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blog Cambodia; blog the planet.

Mar 15, 2006

Phnomenon Interview

Phnomenon Interview

Those who favor tidbits in electronic and culinary form may take a liking to 'Phnomenon', a Cambodian food weblog that has webbed up an impressive amount of unique reviews over the last few months. www.phnomenon.com

Editor Phil dishes up the details on how it came to be:

1. Are you a 'foodie'? Do you have any special dietary needs or is it just that you like expanding your palate?

Foodie? Yes and no. I like quality scoff and swill, and talking about the process of how it was made, grown, butchered, or brewed but I can't be bothered with the pretentiousness and exclusivity that tends to seep into conversations about food. As for dietary needs, there is a Chinese saying that says: "?????????" which means something along the lines of "if its back faces the sky, you can eat it". I'm willing to try anything once, except for primates.

2. Why a food blog?

I didn't want to be another Westerner who came to Cambodia and wrote a vague "how amazing is Angkor" blog, that marvels at the authenticity of their own experience. Every second backpacker who does their week transit from Bangkok to Saigon via Siem Reap has one of those.

3. Why "Phnomenon"? (And who designed the cool logo?)

I'm a devotee of the very bad pun. I designed the logo but the site is a vanilla implementation of the Wordpress (www.wordpress.org) default layout. I'm in the process of re-doing the whole site layout in the same style as the logo but that process involves me learning the vagaries of CSS and having some spare time on my hands.

4. Why street food?

Nobody has written anything about the street food in Cambodia in English, apart from the occasional mention in travel guidebooks that say in all likelihood, Cambodian street food will kill you. As millions of Khmer people can attest this is mostly untrue. I'm also a fan of Saigon food blog, Noodlepie (www.noodlepie.com) which has a heavy orientation towards street food and it left me wondering why no one in Phnom Penh had written anything like it. The street food in Cambodia is similar but mostly distinct from it's neighbours in Thailand and Vietnam, and although the street food scene isn't as developed as either place yet, it is certainly on the way up.

5. Worst meal in Cambodia so far?

Nhoam K'daam Prai (Fermented Freshwater Crab Salad) in Siem Reap at a classic plastic-chair-and-metal-table Khmer restaurant with some of my Khmer workmates. While they're alive, the freshwater crab lives in holes in the rice paddy, where it plays an important role in the ecosystem as a parasite magnet. When they're captured and dead, Khmer people ferment them whole in their own juices and salt water, and then use them raw to make a fresh salad. Obviously, nothing in this process set the alarm bells ringing, not even my knowledge of the term "foodborne trematode". Thanks to the miracle of modern medicine, I've managed to retain most of my own intestinal tract.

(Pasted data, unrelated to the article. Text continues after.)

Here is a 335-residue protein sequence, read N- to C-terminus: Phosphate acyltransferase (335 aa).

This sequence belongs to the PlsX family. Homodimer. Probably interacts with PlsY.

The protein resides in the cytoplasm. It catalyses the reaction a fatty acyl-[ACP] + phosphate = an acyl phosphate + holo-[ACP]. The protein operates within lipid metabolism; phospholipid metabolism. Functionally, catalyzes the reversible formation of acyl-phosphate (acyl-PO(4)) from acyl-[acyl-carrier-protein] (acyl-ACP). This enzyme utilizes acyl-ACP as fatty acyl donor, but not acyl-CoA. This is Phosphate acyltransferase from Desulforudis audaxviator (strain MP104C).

6. Contenders for best meal?

That's very difficult. Learning to cook my own fish amok (a mousseline Khmer fish curry) has been one of my highlights, as is my weekend morning routine of shopping at the local markets and grazing on whatever street food I happen to catch sight of along the way. I almost enjoy the process of finding the food as much as the meal


7. Does exploring cuisine give you additional insights into local life?

Knowing anything about the local food automatically gives you something in common with everyone. Khmer people can be extremely passionate about their own cuisine, especially their rice and dried fish. I can't tell the difference between the nation of origin of rice, but Khmer people can, and will complain vociferously if it isn't Cambodian.

8. How long will you stay in Cambodia, and what future items are you looking to ingest?

My plan is (loosely) two years in Cambodia and I'm almost a year in already. I have a long list of restaurants to try and whenever I see something that I haven't tried on the side of the road, I'll have a go at it. As for my immediate commestible requirements, I'm chasing after a waffle guy at the moment, because my girlfriend brought back a plastic bottle full of thin honey from Mondulkiri last week. Over the last year, there seems to be an influx of wafflemakers into Phnom Penh.

There is also a pantheon of awful beer to be tasted, but I hope I can knock that over quickly.

9. Where do you see your blog going post-Cambodia, if at all?

I'll end it, unless people continue to visit or I can hand over the keys to a successor. One of the problems with writing anything about restaurants or bars in Cambodia is that they have a bad tendency to close after a few months in operation, so the blog will go stale quickly.

10. If Phnomenon was edible what would its culinary analogue be?

A deep-fried beard of bees: crispy on the outside, buzzing and stinging on the inside.

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